GBP Notes 11/30/20
Good Morning GreatBirdPics Members!
On October 31, 2020 Karen and I along with Birding Buddy Mark were in the Morton Arboretum looking for the Red and White Crossbills (no we didn’t see them). As we walked around the Conifer Collection another birding couple approached us and said, “Did you see the Saw-whet Owl?” It turns out this owl had returned to the same tree it roosted in two years ago. After a lot of help I was able to spot it tucked way up in the branches. We then had a long conversation about wether to report the owl on our eBird checklist. To report it would mean many people would then know that it was back and would come looking for it/at it. Normally this wouldn’t be a problem, except for owls. Since they sleep during the day, a lot of people congregating by it would disturb its rest time. So we decided to keep it a secret.
Since that day we have been to the same area six times (looking for the Red and White Crossbills – no we haven’t see them). Every time we have gone a birder would come up to us and say, “Have you seen the Saw-whet Owl?” I don’t know how our “secret” got out: perhaps others checked that same tree hoping the owl had returned, somebody told somebody who told somebody, or an unenlightened birder posted it on eBird for all to see. Regardless of how, every time we have been there a group of birders were camped out beneath the Saw-whet trying to get a look or a picture. Last weekend we happened to enter the area at the same time our newest member Zurotography was walking in. He asked me where the Saw-whet Owl was and I pointed down the path and told him to guess where – here’s what we saw:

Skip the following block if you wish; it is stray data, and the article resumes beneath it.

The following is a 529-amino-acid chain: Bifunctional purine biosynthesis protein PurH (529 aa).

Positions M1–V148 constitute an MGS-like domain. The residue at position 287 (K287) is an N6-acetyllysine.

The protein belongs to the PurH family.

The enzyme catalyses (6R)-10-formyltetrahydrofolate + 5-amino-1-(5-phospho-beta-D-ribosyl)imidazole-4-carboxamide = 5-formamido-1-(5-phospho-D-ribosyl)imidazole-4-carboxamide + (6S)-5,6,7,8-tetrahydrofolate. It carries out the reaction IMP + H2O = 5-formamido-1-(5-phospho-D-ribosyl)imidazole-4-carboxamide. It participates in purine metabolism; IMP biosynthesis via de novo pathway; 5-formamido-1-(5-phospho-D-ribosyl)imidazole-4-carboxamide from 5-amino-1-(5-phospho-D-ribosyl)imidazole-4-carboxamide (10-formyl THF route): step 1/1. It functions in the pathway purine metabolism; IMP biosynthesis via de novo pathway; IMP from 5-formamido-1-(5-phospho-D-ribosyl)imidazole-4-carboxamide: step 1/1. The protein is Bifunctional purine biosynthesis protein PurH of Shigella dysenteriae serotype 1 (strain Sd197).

Zurotograhpy did get a nice shot of the owl:
However with a crowd of people clustered beneath it every day and cameras clicking every time it moves, will the owl put up with it? The concern is that if it gets disrupted often enough it will leave. Then nobody will be able to enjoy it. It’s hard to blame the birders – they see a rare bird and want to share it with everybody so others can get it on their Life List too. Unfortunately there are too many birders who don’t understand the ethics of reporting an owl’s location and as a result instead of benefiting a few others, many may miss the opportunity to view the bird if it flies off, never to return.
Happy (discreet) Birding!
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